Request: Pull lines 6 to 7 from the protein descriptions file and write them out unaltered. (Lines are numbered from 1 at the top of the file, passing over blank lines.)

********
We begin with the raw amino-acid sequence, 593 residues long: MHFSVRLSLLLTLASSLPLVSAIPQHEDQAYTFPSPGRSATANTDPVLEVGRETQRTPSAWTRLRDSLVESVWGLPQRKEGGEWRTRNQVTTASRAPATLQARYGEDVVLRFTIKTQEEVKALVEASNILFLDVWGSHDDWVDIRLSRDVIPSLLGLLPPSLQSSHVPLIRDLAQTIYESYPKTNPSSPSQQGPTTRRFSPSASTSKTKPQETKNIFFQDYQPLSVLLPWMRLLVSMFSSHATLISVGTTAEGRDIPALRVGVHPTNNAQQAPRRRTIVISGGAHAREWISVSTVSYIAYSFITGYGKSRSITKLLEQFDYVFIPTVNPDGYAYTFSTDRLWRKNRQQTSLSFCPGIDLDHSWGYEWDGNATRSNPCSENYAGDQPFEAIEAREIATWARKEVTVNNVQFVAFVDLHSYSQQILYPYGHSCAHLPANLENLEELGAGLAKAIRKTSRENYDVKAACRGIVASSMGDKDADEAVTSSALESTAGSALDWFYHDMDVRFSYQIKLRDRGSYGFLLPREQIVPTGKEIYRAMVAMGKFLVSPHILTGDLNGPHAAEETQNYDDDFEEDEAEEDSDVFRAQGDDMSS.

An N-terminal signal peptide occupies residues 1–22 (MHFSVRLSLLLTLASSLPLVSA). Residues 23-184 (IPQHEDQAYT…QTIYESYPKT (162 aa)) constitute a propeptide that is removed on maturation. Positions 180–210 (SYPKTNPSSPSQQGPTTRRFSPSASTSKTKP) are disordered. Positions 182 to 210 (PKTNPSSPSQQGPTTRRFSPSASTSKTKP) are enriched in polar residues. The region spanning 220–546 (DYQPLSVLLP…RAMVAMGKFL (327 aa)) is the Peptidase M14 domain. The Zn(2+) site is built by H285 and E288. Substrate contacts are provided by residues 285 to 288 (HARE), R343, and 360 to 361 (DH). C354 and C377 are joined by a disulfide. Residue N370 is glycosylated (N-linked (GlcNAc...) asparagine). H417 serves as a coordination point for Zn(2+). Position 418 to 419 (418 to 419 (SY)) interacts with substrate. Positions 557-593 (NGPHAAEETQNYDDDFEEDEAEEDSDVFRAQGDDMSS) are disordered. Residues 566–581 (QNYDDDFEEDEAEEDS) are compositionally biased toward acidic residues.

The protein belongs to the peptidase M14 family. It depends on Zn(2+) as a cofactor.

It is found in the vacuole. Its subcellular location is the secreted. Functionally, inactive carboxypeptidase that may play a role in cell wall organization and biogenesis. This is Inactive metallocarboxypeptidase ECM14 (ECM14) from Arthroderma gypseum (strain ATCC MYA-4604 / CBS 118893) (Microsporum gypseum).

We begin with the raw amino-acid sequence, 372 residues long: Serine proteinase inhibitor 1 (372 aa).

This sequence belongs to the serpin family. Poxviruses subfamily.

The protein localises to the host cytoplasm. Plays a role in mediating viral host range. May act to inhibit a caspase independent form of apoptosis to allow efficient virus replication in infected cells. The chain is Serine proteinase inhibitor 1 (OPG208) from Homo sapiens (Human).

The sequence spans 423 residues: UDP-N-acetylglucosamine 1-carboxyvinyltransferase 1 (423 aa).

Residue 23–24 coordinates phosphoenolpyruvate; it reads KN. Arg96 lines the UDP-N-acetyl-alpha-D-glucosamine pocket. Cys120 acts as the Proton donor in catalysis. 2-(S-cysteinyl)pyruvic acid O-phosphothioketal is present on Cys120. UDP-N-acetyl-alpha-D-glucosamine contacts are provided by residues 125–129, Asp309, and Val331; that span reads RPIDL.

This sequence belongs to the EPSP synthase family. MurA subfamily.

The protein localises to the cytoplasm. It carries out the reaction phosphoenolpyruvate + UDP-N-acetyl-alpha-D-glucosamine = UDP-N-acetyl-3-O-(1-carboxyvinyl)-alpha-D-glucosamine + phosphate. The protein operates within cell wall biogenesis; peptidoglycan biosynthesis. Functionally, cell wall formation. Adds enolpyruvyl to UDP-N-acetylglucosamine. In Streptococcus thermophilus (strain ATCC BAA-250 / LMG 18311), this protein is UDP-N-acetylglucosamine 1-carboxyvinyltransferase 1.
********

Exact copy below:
This sequence belongs to the serpin family. Poxviruses subfamily.

The protein localises to the host cytoplasm. Plays a role in mediating viral host range. May act to inhibit a caspase independent form of apoptosis to allow efficient virus replication in infected cells. The chain is Serine proteinase inhibitor 1 (OPG208) from Homo sapiens (Human).